A cell cycle checkpoint kinase inhibitor known as prexasertib showed promising activity and was reasonably well tolerated in a phase II study of high-grade, heavily pretreated, BRCA wild-type serous ovarian carcinoma.
“High-grade serous ovarian carcinoma is the most lethal gynecologic malignancy in the US,” wrote study authors led by Jung-Min Lee, MD, of the National Cancer Institute in Bethesda, Maryland. The malignancy is characterized by TP53 mutations, DNA repair defects, and genetic instability, and the authors hypothesized that prexasertib, which targets checkpoint kinases 1 and 2, could be active in this setting.
The new study was an open-label, single-center, proof-of-concept phase II trial, including 28 women with a median age of 64 years. Of those, all received at least one dose of prexasertib, but only 24 were available for efficacy assessment. The patients had received a median of 5.0 previous systemic therapies, and 75% were platinum resistant. Results of the study were published online ahead of print in Lancet Oncology.
For the 24 assessable patients, the median treatment duration was 7.4 months. Eight patients (33%) had a partial tumor response; among only those who responded, the median treatment duration was 11.4 months, and three were still undergoing treatment with prexasertib. Six of the 19% patients with platinum-resistant or –refractory disease had partial responses, and five had stable disease for at least 6 months, for a clinical benefit rate of 58% in those patients.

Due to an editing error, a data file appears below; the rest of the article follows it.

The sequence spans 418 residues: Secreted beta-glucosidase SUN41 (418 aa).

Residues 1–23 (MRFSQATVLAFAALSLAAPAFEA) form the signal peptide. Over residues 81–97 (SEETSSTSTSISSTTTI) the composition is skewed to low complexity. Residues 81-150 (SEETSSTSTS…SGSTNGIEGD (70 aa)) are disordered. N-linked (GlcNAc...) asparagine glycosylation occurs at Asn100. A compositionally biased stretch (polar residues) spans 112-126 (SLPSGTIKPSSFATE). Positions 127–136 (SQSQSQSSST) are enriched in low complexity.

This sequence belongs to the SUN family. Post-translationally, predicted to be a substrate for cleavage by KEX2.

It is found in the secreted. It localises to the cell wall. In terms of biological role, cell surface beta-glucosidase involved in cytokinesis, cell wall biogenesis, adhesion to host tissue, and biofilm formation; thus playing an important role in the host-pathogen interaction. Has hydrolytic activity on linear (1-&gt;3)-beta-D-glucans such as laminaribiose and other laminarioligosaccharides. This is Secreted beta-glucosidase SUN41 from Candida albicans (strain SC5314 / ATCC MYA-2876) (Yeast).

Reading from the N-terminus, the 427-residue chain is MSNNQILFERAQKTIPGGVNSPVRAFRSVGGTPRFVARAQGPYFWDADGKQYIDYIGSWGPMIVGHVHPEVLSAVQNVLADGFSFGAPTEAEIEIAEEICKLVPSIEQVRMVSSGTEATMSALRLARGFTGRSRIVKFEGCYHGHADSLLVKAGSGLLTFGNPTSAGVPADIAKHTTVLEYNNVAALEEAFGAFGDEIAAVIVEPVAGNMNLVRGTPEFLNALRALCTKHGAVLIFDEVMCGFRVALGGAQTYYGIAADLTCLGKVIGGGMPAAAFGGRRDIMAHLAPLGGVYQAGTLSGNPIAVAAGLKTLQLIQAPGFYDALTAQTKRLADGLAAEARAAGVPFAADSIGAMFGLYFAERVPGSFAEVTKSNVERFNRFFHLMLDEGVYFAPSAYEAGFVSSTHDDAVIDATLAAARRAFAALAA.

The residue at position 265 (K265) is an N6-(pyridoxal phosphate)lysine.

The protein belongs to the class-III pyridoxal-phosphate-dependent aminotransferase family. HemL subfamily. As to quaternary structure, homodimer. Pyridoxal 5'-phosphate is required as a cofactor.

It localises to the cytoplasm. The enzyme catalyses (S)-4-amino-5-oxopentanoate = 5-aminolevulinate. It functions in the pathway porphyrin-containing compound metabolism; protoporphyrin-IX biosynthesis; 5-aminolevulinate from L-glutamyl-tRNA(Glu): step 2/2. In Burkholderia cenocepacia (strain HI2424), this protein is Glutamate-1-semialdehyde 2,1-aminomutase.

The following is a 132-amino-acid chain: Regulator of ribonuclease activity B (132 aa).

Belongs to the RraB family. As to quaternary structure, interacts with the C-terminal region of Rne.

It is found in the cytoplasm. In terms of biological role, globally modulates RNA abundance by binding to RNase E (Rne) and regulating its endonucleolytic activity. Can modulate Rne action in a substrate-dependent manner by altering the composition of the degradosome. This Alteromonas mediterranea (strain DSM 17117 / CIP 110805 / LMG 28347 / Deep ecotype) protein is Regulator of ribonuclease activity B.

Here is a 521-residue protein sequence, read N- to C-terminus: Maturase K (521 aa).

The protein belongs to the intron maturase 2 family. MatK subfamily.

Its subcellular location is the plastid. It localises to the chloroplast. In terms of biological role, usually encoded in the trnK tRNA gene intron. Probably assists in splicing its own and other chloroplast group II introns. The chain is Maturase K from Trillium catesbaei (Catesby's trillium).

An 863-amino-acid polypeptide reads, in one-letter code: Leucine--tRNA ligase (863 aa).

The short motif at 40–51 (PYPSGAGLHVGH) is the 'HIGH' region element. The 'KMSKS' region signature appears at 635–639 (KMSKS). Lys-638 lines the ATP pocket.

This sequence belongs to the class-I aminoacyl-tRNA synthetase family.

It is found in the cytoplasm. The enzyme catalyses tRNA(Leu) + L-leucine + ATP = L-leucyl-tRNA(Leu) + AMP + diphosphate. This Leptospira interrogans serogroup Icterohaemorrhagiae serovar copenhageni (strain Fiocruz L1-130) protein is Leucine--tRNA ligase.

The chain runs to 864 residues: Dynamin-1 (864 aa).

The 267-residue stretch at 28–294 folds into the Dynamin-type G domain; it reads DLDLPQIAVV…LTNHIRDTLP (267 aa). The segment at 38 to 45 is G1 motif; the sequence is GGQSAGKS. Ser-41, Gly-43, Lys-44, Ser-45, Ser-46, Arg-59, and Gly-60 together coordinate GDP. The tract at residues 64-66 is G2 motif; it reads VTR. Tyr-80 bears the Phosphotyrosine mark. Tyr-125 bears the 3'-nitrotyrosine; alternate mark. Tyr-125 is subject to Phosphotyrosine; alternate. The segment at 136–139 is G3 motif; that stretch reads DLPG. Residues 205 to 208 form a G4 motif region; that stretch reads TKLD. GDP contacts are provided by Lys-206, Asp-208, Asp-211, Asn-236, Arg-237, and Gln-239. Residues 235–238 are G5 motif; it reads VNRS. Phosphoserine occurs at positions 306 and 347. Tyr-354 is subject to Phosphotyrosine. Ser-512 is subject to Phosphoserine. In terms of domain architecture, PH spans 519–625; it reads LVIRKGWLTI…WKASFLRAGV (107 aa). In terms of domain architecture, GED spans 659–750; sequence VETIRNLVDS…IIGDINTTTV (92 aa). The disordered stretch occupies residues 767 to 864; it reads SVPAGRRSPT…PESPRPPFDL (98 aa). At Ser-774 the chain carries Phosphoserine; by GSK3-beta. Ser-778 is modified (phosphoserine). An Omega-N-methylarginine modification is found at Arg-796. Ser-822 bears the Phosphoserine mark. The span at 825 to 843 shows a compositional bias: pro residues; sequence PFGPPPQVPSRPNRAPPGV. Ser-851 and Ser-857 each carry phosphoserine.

The median progression-free survival in the 24 patients assessable for efficacy was 7.4 months. In total, 19 patients had a disease progression event (79%), and another died due to progression.
All patients who received the study drug had at least one treatment-emergent adverse event of any grade. The most common grade 3 or 4 treatment-emergent adverse events included neutropenia (93%), reduced white blood cell count (82%), thrombocytopenia (25%), and anemia (11%). Two patients had dose reductions, one due to recurrent grade 4 neutropenia and one due to recurrent grade 3 anemia. The two treatment-related serious adverse events were both grade 3 febrile neutropenia cases.
A separate phase II study of prexasertib is now enrolling patients with recurrent high-grade serous ovarian carcinoma and BRCA mutations. “The encouraging antitumor activity that we recorded in patients with platinum-resistant or platinum-refractory high-grade serous ovarian carcinoma warrants further development in a randomized trial that includes assessment of patient-reported outcomes,” the authors concluded.